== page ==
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Mobile network data renders traffic questionnaire surveys obsolete in travel volume studies

5 min

A recent study indicates that mobile network data offers a far more cost-efficient way of analysing the travelling volumes of crowds than traditional questionnaire surveys do. The strength of mobile network data is its particularly comprehensive sample—both chronologically and regionally. 

The movement of people has traditionally been surveyed with questionnaire surveys targeting small groups of population. Questionnaire surveys are tools for surveying individuals, and the data obtained with the selected sample is expanded to describe the whole population. 

“The problem with questionnaire surveys is that they are expensive to implement and the samples are small, which means that rare or exceptional movements of crowds can easily be left undetected,” Telia specialist Reetu Jormakka explains on the analytics of crowds.

More comprehensive observations from mobile phone networks

Fortunately, mobile phone network technology has developed in recent years in a direction that appears to address the shortcomings of questionnaire surveys. 

“Signal data from the mobile phone network, which is based on the movements of millions of people, however, produces a far more comprehensive view of the movement patterns of people both chronologically and regionally,” Jormakka explains. 

According to Jormakka, collected traffic-related data also becomes obsolete very quickly. Thanks to the mobile network data, substituting information can be collected faster than before and at a lower cost. 

Mobile network data provides information on movement areas and modes

“In my master’s thesis, I validated the usability of mobile network data for creating origin–destination matrices in long-distance traffic in Finland. For example, I inspected the travelling volumes between provinces and municipalities, their seasonal changes and the distributions of transport mode,” Jormakka says. 

The study found that the results obtained with mobile network data correspond to other materials. The smaller the sample size of a traffic questionnaire survey was, the more likely the final travel volume differed from the results obtained with mobile network data. With a large sample size, however, the results had strong correlation. 

“This finding can be interpreted in such a way that mobile network data better corresponds to reality than materials collected using other methods,” Jormakka summarises and continues, “In other words, mobile network data can produce reliable destination data also for sparsely populated areas where the sample sizes of questionnaire surveys typically remain lower.”

Picture: On the left at the top, travelling volumes by transport mode, obtained from mobile network data and from the National Travel Survey. On the left at the bottom, flights grouped by duration of travel, and on the right, road and railway trips grouped by the geographical route of the trip.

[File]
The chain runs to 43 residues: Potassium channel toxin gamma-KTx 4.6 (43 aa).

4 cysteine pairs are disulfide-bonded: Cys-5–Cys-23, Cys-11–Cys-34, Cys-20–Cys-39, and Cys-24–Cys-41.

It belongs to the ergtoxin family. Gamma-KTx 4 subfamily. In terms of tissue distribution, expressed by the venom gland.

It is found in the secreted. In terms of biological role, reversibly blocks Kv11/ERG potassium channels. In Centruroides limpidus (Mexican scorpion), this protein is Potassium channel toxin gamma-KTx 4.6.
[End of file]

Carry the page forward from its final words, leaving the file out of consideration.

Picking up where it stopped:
The results of the mobile network data also produced findings on the transport modes used that corresponded to other materials. 

“By inspecting the geographical trails and trip durations obtained from mobile phone network signals, it was possible to differentiate from the data whether the transport mode was road, railway or flight,” Jormakka says.  

Mobile network data can also identify temporal changes

One of the most significant advantages of mobile network data is its chronological coverage, as data is continuously collected. 

“In my master’s thesis, I also inspected the suitability of mobile network data for observing long-distance movement during different seasons. In addition, I investigated how seasonal variation can affect the collection of accurate data,” Jormakka explains.  

Based on the study, long-distance travels are the most common in Finland in summer and the least common in winter. It was an interesting observation that exceptionally great summer peaks in travel volumes made it difficult to estimate the annual total number of trips using questionnaire surveys. 

Picture: On the left, a regular annual travel volume profile for an origin–destination pair: The annual total travel volume in the National Travel Survey correlates with the total travel volume derived from the mobile network data. On the right, the travel volume profile of an origin–destination pair with a sharp summer peak: The annual total travel volume in the National Travel Survey is lower than the total annual travel volume derived from mobile network data.

“When comparing materials with each other, I noticed that the annual total travel volume was estimated too low with questionnaire surveys for large area pairs that had a sharp summer peak,” Jormakka says. 

Continuous development of crowd analytics tools

Although mobile network data already appears to be more suitable for creating origin–destination matrices than questionnaire surveys, the method is continually improved. 

“For example, transport modes were previously differentiated by specifying that a flight is faster than other transport modes and a railway takes a route different from a road. In the future, modes of transport can probably also be analysed without corresponding constraints,” Jormakka envisions. 

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